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Busted in the blinding light

Contrary to the forecasts, it's a beautiful morning out there today. Quite a contrast to the last few days of clammy drizzly ugliness, and with any luck it'll last through next weekend when everything (the StippleAPA collation, Arcana, the Detour meeting, the ATC Board meeting, and, presumably, P's moving party) happens at once.

"When people tell me that they would have liked to live in the Renaissance, I ask them how they'd like having their teeth pulled without anesthetic." - Bill James

We're not going that far back, of course, just to 1949, thanks to Patty Wetterling (assist to King Banaian) who maintained in last Monday's 6th Congressional District debate that things haven't gotten any better for the middle class since 1949. King does a decent job of demolishing that argument, using an extended quote from liberalzine The American Prospect to show that the middle class isn't shrinking, it's getting bigger and richer. People can see this, in spite of all the ink thrown out by the MSM, and it makes the socialist arguments of most DFL candidates do a dull thud.

Now, over in this corner Jane Galt cocks a critical snook at Brad Delong's comments on CPI bias and how it doesn't matter because the system just isn't FAIR! Jane asks the pertinent question,
But let's say we could find someone who makes $29,931 today, and remembers the 1970's. Do you think that if you offered to send him back to 1973, with 4% more than the 1973 median income, he'd take you up on the deal? What if you doubled that, to 8%? What if you sent him back to 1973 making 15 or 20% more than the median wage, so that he could keep the wife at home and still enjoy a modern level of household income?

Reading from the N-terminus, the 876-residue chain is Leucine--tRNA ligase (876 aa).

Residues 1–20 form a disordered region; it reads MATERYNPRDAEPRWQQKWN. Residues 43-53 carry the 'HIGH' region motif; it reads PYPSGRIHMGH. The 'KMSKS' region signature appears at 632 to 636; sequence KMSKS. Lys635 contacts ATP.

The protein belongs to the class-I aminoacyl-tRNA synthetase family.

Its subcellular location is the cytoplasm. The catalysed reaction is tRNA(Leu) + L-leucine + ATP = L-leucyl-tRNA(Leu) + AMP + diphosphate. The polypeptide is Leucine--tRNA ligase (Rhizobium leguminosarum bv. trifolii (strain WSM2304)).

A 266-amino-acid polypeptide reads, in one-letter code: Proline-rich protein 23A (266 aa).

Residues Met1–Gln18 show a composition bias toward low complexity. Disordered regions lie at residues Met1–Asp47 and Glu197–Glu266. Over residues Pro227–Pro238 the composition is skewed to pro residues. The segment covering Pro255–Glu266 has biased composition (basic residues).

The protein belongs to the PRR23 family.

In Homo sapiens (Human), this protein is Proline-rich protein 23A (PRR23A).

Speaking for myself, I sure as shit wouldn't take that deal. (For one thing, I'd be in junior high school, and my job wouldn't even exist yet.) Seriously, though - it's hard to explain to people these days just how damn expensive and difficult things were back in the day when you couldn't buy Acuras and Infinitis for love nor money, and only truly rich people could afford even a Baby Benz.

So much of what we take for granted these days simply didn't exist or was available only in hideously expensive, primitive form. This is one of the areas where the schools fail our youth: they make history dull and uninteresting, and so fail to demonstrate just how much progress we've made in the country - not just since 1783 when we ratified the Constitution and went from confederation to republic, but in the relatively short span from 1976 to now. I daresay most of you treading this weren't even born yet, and are barely aware (in terms of your personal experience) of a world where Jerry Ford and Jimmy Carter were fumbling their way through their single terms. It wasn't a very pretty world, and it was a hell of a lot less comfortable than the one you're living in now.

Billy Joel once sang "The good old days were not always good/Tomorrow's not as bad as it seems." He had the right of it, I think. I am not one of those who moans about the good old days, and barring some global catastrophe that's liable to kill me anyway, I dare say I won't become one any time soon.

So much to do today. I'd better quit lounging around in front of the computer and get to it.